(August 2009) This Population Bulletin is a companion to PRB’s 2009 World Population Data Sheet.
Population change will shape the prospects of regions and countries over the next half century. Future population growth will be almost entirely in the developing world, with the fastest growth in the poorest countries and regions.
During the 20th century, nearly 90 percent of population growth took place in countries classified as less developed (LDCs) by the United Nations—all countries in Africa, Asia (except Japan), Latin America and the Caribbean, and Oceania (except Australia and New Zealand). This remarkable development resulted from an unprecedented decline in death rates in LDCs brought about by the spread of public health measures, health care, and disease prevention, particularly after the end of World War II in 1945. These improvements evolved over centuries in the more developed countries (MDCs), but the LDCs were able to benefit from them much more quickly.
The geographic imbalance in population growth seen over the last century will only intensify in the years to come. Between 2009 and 2050, virtually all population growth will take place in the LDCs. The small amount of population growth projected for MDCs will be largely accounted for by the United States and Canada. In many MDCs, most growth will likely be due to immigration from LDCs. In the United States, however, natural increase (births minus deaths) still accounts for more than 50 percent of annual population growth. While the LDCs are projected to increase from 5.6 billion in 2009 to 8.1 billion in 2050, the MDCs are projected to grow from 1.2 billion to just 1.3 billion.
About one in five people, over 1.2 billion people, are between the ages of 15 and 24. The United Nations estimates the world’s median age to be 28.9. By 2050, it is projected to be 38.4.
Although the world is aging, the proportion of the population between 15 and 24 in LDCs will continue to be higher than in MDCs. In 2005, young people represented 13.7 percent of the MDCs’ population, 166 million. That share is expected to drop to 10.5 percent by 2050. The vast majority of the world’s youth, 1.1 billion, are in LDCs. Sub-Saharan Africa has the world’s most youthful population and is projected to stay that way for decades.
Most developing countries have young populations because of high fertility and improvements in child survival. But as fertility rates decline and young populations grow older in many LDCs, a bulge in the working-age population with fewer children and elderly to support may provide benefits. This “demographic dividend” can bring improvements in society by allowing more investments in education, technology, and skills to support a growing economy; encourage more targeted investment in health care; and increase economic output because more people are working.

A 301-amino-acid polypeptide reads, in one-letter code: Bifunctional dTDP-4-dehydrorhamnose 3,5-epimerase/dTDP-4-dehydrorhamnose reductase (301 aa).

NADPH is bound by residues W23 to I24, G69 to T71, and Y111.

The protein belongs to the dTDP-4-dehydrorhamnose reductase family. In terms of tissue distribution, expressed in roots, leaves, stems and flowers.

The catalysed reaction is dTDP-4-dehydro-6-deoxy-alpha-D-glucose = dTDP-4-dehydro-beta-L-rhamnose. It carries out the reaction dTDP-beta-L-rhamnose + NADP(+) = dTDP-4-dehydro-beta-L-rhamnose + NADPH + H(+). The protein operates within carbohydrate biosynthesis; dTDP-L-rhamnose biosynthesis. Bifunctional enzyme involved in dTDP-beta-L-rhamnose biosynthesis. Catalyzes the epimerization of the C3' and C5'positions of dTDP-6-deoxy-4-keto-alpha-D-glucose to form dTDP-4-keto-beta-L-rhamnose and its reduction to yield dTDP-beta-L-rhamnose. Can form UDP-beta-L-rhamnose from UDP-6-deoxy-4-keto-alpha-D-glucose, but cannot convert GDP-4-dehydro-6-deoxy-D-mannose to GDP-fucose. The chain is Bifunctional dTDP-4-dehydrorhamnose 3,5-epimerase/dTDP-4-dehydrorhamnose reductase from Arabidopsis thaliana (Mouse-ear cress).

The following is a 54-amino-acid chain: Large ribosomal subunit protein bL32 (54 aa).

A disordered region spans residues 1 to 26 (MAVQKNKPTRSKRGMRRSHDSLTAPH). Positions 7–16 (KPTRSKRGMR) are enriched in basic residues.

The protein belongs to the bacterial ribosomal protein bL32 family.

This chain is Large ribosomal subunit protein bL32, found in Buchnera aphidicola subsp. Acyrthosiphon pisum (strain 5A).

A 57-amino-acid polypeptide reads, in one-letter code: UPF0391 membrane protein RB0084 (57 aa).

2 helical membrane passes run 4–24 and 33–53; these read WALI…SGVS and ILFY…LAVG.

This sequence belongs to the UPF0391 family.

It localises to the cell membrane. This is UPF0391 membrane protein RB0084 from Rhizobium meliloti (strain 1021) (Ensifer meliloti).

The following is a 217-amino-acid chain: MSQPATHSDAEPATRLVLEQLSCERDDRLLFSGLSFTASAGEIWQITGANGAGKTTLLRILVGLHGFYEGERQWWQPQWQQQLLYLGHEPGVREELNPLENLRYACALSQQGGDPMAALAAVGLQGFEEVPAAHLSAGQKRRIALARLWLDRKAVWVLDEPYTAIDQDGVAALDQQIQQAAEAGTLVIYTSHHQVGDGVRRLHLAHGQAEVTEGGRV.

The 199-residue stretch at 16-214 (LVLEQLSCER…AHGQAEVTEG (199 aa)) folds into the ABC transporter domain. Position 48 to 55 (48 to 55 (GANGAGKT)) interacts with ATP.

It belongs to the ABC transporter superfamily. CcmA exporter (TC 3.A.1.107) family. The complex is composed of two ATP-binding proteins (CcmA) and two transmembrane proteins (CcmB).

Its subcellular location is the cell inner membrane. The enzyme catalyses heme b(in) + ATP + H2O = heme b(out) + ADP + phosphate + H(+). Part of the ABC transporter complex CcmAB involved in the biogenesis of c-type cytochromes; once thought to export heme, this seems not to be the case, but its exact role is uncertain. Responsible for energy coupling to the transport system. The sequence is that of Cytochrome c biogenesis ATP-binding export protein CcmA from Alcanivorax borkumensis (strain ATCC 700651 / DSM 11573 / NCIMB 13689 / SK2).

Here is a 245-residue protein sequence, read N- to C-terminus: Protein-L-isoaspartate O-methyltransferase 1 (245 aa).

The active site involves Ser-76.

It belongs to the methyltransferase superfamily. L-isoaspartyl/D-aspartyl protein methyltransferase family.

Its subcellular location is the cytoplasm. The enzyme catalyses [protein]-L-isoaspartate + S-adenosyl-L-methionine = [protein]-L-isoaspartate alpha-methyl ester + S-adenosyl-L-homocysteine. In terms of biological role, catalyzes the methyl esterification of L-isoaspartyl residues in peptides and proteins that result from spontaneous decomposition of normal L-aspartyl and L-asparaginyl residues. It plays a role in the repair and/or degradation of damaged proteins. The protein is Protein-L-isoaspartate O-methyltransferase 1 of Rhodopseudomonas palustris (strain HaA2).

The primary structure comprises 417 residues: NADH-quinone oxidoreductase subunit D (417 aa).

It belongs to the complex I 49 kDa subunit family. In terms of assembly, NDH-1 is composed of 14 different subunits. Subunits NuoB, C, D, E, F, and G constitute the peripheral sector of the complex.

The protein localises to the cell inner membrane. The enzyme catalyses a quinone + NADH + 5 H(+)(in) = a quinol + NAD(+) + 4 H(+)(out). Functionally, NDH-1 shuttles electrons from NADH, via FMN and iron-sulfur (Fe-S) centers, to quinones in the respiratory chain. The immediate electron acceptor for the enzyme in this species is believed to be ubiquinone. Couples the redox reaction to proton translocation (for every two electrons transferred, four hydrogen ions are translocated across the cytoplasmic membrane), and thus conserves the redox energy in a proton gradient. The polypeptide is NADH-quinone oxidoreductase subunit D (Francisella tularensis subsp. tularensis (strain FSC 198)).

With the right investments in health, education, rural agricultural development, entrepreneurship, and training, a large youth population can be an opportunity for development and economic growth. However, without educational opportunities and a strong economy with healthy labor markets, the youth bulge can be problematic. The lack of job opportunities for youth in many countries breeds frustration. Recent unrest in Greece, Iran, France, and China has all been at least partly due to a lack of opportunities for young people. Some youth with few job prospects and little hope of future advancement may resort to criminal activities or join one side or another of armed conflicts.
Since 1950, the greatest gains in life expectancy at birth occurred among women. In more developed countries, average life expectancy for women rose from 69 years in 1950 to 81 years in 2009, while the average for men rose from 64 years to 74 years. Worldwide, men have higher mortality and greater disability than women. In nearly every country, men die at younger ages. However, women spend about 15 percent of their lives in poor health, compared with about 12 percent for men.
The widespread use of fossil fuels such as oil and coal has led to the release of enormous amounts of heat-absorbing gases into the atmosphere.
Population growth is one root cause of increases in global greenhouse gas emissions. But the complexity of the mechanisms through which demographic factors affect emissions is not fully taken into consideration in many analyses that influence governments’ climate change mitigation efforts. For example, reports by the Intergovernmental Panel on Climate Change include future scenarios where each member of the population is assumed to contribute equally to emissions; thus, population growth affects emissions. It is well known, however, that levels of greenhouse gas emissions depend on consumption and production patterns and that these patterns vary across populations. Changes in the composition of populations will affect global greenhouse gas emissions. Better climate change scenarios also depend on knowing how population composition will change over time.
Research on population and climate change has identified three demographic trends that will affect global emissions: urbanization, declining household size, and population aging.